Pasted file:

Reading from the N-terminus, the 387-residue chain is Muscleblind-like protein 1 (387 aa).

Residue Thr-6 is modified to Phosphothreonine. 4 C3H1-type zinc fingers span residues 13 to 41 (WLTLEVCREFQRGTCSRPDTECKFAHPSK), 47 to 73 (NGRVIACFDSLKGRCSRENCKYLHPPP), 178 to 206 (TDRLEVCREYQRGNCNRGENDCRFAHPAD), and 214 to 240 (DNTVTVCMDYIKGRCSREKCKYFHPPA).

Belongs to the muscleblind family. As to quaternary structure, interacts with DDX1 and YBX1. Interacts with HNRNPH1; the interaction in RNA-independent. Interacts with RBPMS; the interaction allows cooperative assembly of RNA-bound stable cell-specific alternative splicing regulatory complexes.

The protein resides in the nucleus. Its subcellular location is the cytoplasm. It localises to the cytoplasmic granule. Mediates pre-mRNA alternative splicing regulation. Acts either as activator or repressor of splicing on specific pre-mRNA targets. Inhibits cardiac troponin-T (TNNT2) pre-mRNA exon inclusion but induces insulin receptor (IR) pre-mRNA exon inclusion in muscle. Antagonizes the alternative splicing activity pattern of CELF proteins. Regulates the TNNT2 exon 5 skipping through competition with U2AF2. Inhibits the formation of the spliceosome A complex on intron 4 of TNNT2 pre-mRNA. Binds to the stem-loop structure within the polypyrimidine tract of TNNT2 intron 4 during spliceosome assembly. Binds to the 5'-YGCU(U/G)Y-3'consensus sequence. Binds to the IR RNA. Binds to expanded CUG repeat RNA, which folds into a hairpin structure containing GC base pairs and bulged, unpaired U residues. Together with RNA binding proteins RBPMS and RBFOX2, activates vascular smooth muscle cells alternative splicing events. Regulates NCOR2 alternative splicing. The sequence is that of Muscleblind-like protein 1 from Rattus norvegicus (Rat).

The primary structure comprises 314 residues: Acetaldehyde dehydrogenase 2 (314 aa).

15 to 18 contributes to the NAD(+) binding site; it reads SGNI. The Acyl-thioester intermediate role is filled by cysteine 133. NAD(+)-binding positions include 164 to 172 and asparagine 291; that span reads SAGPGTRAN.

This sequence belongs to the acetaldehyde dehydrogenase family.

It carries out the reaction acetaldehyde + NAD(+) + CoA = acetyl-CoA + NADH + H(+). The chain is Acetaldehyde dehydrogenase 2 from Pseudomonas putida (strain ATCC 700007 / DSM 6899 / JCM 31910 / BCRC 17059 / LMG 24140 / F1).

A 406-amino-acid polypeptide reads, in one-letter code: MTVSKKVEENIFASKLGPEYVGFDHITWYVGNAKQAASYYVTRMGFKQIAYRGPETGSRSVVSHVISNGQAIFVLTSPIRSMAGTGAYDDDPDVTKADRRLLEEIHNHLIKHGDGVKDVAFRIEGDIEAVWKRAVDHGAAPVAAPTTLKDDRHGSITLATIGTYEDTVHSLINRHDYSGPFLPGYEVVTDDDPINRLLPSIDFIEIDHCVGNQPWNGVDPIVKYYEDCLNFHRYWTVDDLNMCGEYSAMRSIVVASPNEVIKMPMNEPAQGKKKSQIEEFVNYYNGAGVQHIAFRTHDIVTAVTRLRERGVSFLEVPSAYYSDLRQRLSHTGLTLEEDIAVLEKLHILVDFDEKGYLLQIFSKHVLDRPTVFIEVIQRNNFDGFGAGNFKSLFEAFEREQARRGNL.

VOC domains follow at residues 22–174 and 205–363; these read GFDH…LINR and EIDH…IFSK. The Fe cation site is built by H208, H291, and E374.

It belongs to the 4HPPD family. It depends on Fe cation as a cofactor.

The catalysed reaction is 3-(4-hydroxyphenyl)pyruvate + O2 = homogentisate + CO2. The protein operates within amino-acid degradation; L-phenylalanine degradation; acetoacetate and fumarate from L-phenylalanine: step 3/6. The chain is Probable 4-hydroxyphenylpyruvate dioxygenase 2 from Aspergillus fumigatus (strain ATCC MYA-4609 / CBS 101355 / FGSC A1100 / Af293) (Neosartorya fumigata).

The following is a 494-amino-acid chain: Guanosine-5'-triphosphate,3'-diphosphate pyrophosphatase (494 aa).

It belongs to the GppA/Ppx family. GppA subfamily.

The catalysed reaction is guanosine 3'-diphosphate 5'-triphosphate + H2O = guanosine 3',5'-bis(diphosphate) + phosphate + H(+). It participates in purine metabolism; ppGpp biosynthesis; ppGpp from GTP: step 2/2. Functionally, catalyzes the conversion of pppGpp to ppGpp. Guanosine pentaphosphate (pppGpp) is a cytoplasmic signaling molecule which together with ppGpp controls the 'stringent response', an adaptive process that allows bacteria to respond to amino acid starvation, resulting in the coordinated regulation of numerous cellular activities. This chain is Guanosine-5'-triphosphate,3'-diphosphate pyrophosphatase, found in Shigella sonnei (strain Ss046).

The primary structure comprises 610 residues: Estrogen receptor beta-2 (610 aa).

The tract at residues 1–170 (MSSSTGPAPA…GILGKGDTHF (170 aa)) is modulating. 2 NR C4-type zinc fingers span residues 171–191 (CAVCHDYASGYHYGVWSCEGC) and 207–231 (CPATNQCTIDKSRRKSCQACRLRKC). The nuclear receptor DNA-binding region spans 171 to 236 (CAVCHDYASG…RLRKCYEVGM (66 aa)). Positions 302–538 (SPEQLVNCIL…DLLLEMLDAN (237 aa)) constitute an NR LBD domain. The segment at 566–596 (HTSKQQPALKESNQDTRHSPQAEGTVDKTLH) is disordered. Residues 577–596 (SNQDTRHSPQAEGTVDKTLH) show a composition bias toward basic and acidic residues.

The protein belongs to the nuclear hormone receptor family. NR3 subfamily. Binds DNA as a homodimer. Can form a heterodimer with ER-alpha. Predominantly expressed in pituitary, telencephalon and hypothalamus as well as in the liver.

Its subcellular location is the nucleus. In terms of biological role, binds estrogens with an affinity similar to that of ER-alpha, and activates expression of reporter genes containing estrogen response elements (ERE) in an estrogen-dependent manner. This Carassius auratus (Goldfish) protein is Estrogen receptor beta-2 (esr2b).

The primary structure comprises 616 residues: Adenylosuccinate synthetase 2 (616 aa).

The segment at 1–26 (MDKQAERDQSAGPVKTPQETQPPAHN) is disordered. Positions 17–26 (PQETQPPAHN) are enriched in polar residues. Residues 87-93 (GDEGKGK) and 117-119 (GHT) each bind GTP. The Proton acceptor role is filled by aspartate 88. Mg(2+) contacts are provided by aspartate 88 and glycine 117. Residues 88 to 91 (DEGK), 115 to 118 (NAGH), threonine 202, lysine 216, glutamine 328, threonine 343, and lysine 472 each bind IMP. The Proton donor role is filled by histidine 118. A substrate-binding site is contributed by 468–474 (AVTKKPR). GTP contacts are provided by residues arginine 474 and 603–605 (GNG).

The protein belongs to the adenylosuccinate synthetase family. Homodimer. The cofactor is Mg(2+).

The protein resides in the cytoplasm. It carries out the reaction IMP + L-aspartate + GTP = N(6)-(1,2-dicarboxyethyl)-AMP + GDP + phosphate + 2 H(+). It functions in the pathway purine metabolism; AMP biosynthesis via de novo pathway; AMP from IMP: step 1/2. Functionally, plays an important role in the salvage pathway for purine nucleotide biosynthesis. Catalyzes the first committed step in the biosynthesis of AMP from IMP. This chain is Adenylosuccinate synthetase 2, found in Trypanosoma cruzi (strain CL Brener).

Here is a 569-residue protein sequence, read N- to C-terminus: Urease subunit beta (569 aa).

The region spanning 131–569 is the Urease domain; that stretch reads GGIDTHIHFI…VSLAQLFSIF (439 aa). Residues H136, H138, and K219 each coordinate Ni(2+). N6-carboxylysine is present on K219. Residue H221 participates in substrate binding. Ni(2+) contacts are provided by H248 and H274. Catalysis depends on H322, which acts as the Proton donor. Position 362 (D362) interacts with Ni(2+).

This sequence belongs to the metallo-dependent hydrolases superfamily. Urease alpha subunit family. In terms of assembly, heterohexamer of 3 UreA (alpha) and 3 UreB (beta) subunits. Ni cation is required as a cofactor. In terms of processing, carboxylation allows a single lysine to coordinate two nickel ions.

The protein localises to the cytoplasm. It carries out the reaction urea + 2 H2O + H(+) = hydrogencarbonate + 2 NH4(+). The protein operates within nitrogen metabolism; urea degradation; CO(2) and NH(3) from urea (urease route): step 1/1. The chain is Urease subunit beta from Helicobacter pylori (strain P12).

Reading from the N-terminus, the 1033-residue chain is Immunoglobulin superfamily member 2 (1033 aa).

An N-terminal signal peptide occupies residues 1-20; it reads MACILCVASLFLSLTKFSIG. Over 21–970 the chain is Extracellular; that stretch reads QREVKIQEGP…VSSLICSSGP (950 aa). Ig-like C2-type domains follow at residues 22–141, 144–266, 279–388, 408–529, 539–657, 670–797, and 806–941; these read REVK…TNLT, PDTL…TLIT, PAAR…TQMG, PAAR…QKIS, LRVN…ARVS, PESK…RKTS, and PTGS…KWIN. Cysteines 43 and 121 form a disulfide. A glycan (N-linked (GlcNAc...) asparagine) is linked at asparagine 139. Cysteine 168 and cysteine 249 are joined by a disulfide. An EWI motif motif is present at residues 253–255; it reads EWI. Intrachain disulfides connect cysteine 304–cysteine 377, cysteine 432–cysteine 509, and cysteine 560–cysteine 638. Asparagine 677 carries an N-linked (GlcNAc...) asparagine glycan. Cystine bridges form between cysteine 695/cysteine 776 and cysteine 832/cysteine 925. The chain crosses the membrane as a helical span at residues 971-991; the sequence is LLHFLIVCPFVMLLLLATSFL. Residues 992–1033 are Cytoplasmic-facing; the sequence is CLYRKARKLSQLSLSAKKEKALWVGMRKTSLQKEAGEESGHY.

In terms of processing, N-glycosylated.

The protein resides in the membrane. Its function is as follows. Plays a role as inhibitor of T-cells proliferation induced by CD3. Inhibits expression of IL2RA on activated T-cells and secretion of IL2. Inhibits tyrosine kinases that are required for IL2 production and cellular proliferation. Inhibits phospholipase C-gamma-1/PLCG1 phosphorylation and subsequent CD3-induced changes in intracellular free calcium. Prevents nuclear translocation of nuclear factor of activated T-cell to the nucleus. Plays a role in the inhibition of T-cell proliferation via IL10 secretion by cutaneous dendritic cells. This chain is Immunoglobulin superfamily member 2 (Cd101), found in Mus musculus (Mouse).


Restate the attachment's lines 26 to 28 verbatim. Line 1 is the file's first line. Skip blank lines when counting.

This sequence belongs to the metallo-dependent hydrolases superfamily. Urease alpha subunit family. In terms of assembly, heterohexamer of 3 UreA (alpha) and 3 UreB (beta) subunits. Ni cation is required as a cofactor. In terms of processing, carboxylation allows a single lysine to coordinate two nickel ions.

The protein localises to the cytoplasm. It carries out the reaction urea + 2 H2O + H(+) = hydrogencarbonate + 2 NH4(+). The protein operates within nitrogen metabolism; urea degradation; CO(2) and NH(3) from urea (urease route): step 1/1. The chain is Urease subunit beta from Helicobacter pylori (strain P12).

Reading from the N-terminus, the 1033-residue chain is Immunoglobulin superfamily member 2 (1033 aa).